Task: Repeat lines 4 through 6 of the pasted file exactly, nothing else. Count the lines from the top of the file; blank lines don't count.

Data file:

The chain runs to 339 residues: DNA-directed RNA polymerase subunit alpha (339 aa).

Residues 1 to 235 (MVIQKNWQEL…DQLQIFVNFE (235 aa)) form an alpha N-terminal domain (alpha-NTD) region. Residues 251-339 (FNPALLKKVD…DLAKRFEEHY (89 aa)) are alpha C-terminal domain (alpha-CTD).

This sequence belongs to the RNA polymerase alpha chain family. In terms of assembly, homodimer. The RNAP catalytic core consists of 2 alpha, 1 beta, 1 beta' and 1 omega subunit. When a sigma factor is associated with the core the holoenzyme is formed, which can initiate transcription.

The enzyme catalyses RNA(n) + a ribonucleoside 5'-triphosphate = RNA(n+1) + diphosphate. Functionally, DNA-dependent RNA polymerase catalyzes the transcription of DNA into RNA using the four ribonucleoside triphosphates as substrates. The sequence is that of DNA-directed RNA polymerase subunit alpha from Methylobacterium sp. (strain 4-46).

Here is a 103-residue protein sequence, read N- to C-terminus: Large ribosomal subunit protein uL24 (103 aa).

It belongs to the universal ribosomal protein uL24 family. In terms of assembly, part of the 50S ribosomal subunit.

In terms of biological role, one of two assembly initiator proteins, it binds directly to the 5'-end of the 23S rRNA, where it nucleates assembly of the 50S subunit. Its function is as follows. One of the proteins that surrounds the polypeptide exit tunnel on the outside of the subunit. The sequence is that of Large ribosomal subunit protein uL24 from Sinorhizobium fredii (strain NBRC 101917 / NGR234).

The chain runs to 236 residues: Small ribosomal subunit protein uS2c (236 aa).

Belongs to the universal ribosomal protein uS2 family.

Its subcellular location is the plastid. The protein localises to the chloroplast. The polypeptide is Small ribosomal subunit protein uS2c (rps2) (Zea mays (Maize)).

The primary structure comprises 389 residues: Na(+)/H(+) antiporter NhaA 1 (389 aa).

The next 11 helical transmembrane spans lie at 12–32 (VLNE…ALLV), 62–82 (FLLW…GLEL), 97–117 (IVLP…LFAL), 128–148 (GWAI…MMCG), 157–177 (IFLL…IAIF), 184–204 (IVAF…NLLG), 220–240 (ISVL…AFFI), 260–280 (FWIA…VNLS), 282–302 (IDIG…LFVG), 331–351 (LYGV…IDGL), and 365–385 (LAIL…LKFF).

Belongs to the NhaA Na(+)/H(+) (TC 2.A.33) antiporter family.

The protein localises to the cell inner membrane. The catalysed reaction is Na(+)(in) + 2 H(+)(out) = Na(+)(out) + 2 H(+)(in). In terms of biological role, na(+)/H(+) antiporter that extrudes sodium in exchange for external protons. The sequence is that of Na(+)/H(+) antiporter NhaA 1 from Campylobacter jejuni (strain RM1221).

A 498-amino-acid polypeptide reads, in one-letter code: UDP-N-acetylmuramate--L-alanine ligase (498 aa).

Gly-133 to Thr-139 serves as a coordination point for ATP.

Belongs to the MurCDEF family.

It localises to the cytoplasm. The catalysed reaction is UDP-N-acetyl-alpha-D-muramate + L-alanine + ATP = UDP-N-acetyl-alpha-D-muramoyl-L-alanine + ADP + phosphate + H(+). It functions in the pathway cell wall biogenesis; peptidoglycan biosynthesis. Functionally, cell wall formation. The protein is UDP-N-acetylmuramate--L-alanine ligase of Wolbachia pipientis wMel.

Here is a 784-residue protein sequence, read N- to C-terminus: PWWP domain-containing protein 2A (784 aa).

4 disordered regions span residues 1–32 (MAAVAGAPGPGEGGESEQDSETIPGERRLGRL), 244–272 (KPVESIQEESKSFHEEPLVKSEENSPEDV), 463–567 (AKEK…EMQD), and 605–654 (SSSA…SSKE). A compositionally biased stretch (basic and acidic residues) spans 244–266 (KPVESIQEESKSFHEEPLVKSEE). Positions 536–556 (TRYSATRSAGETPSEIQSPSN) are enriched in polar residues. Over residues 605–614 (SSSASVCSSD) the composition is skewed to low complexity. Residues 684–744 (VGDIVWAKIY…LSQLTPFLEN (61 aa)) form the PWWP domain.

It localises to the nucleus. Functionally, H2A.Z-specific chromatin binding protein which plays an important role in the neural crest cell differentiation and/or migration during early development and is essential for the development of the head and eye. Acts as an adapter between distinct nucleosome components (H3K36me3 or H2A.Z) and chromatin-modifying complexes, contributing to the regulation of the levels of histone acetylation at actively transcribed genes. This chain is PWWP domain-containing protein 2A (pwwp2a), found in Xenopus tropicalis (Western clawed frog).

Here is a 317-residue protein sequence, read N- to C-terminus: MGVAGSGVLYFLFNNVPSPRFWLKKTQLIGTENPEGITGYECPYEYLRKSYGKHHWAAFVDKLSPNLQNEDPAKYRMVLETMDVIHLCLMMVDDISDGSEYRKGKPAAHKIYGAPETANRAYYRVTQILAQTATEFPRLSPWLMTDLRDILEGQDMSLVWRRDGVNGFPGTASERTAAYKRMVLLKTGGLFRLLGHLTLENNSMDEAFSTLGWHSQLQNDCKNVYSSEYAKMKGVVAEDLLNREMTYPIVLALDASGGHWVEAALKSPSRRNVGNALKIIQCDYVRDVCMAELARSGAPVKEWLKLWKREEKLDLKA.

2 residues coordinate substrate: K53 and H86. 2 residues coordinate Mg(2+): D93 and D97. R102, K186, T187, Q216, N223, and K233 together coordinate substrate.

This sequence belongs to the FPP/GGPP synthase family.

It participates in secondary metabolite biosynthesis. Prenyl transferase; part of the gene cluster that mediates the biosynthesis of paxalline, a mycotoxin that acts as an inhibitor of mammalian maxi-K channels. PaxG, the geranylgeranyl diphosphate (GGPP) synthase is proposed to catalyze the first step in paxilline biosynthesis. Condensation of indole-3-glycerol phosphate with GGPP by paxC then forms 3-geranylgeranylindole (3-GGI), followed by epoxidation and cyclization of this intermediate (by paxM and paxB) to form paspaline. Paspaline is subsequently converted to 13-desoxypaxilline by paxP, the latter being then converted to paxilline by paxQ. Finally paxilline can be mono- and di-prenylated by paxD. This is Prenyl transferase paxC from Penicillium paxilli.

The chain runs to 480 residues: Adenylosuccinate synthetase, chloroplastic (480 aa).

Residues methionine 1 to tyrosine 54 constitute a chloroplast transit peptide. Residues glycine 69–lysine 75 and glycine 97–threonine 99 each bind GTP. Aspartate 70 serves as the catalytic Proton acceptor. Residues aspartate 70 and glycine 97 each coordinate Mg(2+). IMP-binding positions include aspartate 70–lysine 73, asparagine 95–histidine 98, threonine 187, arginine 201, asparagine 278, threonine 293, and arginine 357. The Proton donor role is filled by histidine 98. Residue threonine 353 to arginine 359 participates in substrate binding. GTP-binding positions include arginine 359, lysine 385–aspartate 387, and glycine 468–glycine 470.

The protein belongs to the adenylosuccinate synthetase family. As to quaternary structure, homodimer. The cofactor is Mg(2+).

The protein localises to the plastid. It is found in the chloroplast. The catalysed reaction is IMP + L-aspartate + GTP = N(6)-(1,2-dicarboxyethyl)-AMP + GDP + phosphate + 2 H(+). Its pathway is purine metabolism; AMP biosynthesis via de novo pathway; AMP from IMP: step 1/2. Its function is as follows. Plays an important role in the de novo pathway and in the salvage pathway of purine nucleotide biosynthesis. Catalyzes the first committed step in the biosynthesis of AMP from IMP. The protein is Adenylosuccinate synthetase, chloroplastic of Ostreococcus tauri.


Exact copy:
The enzyme catalyses RNA(n) + a ribonucleoside 5'-triphosphate = RNA(n+1) + diphosphate. Functionally, DNA-dependent RNA polymerase catalyzes the transcription of DNA into RNA using the four ribonucleoside triphosphates as substrates. The sequence is that of DNA-directed RNA polymerase subunit alpha from Methylobacterium sp. (strain 4-46).

Here is a 103-residue protein sequence, read N- to C-terminus: Large ribosomal subunit protein uL24 (103 aa).

It belongs to the universal ribosomal protein uL24 family. In terms of assembly, part of the 50S ribosomal subunit.